If you have successfully completed Stage 1 you are eligible to train as a WW1 pilot. Once trainee pilots were allowed near the planes many were unfortunately killed in training before they even got near the conflict. This was particularly the case before the Gosport System of training was introduced in 1917. This standardised the stages of learning which prior to its introduction, were very much at the discretion of the flying instructor. The flying instructor was often an ex combat pilot himself who had been injured or was no longer fit for the front. Under Smith-Barry's Gosport System there was a clear training route to becoming a pilot. Michael Skeet (www.theaerodrome.com) notes that:
Once the Gosport System was introduced, the solo (flight) was never a surprise: the cadet knew when it was coming, and had been told by his instructor exactly what maneuvers he was expected to perform. Once the first solo was complete, the cadet returned to an extended period of dual instruction so that any bad habits that had been observed during the solo could be worked on. It must be emphasized, though, that this care was not shown until Smith-Barry reorganized the RFC’s training.
The training was known to be dangerous and fatalities were high but for those that made it through (and more did following the introduction of the Gosport System) they could expect to play an active role in the air from the moment they reached the Front.
WW1 Flying Facts:
Initially the role of the early WW1 pilot or observer was simply for aerial reconnaissance purposes.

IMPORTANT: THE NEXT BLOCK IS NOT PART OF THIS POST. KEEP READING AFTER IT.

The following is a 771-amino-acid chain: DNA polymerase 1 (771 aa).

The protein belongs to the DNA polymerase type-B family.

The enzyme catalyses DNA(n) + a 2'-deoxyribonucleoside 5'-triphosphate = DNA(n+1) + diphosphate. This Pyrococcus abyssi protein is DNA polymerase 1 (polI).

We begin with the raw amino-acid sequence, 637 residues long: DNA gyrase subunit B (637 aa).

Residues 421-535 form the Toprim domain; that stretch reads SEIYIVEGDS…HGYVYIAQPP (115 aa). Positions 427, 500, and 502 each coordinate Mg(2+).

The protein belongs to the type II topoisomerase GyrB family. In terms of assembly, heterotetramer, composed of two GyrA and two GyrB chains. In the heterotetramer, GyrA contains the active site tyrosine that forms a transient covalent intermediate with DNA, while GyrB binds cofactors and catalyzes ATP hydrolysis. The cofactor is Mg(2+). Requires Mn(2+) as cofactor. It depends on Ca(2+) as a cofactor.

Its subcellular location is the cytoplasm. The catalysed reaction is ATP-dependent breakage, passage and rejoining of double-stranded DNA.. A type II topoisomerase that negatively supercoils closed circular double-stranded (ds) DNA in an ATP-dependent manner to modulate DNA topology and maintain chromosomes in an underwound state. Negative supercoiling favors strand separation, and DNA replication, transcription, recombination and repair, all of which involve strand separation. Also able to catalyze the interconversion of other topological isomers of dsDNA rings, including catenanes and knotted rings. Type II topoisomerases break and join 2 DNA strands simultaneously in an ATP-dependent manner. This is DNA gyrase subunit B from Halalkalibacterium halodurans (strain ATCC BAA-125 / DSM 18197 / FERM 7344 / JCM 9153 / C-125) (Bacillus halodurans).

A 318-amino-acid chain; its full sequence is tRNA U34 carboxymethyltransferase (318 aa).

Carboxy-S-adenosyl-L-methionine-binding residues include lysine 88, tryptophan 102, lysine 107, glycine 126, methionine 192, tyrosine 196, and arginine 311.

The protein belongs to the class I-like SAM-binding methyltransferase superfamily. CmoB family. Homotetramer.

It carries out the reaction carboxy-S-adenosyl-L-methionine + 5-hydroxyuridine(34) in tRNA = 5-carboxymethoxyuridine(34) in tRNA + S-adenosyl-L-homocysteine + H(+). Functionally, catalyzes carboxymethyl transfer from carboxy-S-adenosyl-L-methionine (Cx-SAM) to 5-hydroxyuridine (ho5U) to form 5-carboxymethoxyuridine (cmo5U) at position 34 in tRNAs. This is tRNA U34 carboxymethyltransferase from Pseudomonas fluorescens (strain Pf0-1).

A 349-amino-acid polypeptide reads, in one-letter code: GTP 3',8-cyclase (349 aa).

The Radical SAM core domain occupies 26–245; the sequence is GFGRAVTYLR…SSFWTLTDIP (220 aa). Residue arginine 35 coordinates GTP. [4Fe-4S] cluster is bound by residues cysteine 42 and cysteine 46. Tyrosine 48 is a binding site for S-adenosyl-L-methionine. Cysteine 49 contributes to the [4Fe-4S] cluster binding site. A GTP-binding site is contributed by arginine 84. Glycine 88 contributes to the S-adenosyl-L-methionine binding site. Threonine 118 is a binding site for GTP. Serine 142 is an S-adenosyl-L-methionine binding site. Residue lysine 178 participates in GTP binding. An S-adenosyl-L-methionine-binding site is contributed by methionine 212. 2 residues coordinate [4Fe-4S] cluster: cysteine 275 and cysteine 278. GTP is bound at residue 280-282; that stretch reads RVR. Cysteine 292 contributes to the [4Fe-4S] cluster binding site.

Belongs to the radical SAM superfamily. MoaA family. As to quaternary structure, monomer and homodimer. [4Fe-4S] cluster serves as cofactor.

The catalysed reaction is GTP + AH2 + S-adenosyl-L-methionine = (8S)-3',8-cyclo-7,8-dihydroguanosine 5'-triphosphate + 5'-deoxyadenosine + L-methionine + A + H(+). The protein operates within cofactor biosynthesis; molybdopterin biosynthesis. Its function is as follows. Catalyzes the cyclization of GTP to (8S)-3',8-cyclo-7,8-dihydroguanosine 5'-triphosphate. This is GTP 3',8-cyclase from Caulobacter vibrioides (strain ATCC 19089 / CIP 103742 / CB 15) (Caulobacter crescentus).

During the Fokker Scourge (late 1915/early 1916) the average life expectancy of an Allied pilot was 17.5 flying hours.
'Aces' were pilots who had downed at least 5 enemy aircraft. The French were the first to use the term.
John Inglis Gilmour (RFC) was Scotland's premier 'Ace' with 39 victories.
One of the first major contributions of planes in WW1 was at the First Battle of the Marne (September 1914). Allied aerial reconnaissance planes spotted a weakness in the German lines. The Allies attacked and were able to split the German armies and drive them back.
The first aircraft carriers were constructed during World War I.
The WBIII fighter plane was designed and built for the RNAS by Beardsmore in Glasgow at Dalmuir (see page 'About).
The Fokker Eindecker was perhaps the most famous fighter plane during WWI. It was fast, nimble and introduced synchronized machine gun fire (through the propeller). The Fokker gave Germany air superiority for a period of time during the war.
The most infamous WW1 pilot was German: Manfred Von Richthofen, more commonly known today as 'The Red Baron'. With 80 victories under his belt he was killed in action on April 21st 1918.
The casualties from the Royal Flying Corps, Royal Air Force and Royal Naval Air Service for 1914–18 totaled nearly 10,000 killed or missing and over 7,200 wounded.
Links: Robert Smith-Barry: https://www.bbc.co.uk/news/uk-england-21321362 About pilot training: http://www.theaerodrome.com/forum/showthread.php?t=23225 Aviation and Aircraft: https://www.ducksters.com/history/world_war_i/aviation_and_aircraft_of_ww1.php World War 1 Aces: https://en.wikipedia.org/wiki/List_of_World_War_I_aces_credited_with_20_or_more_victories World War 1: http://diggingin.co.uk/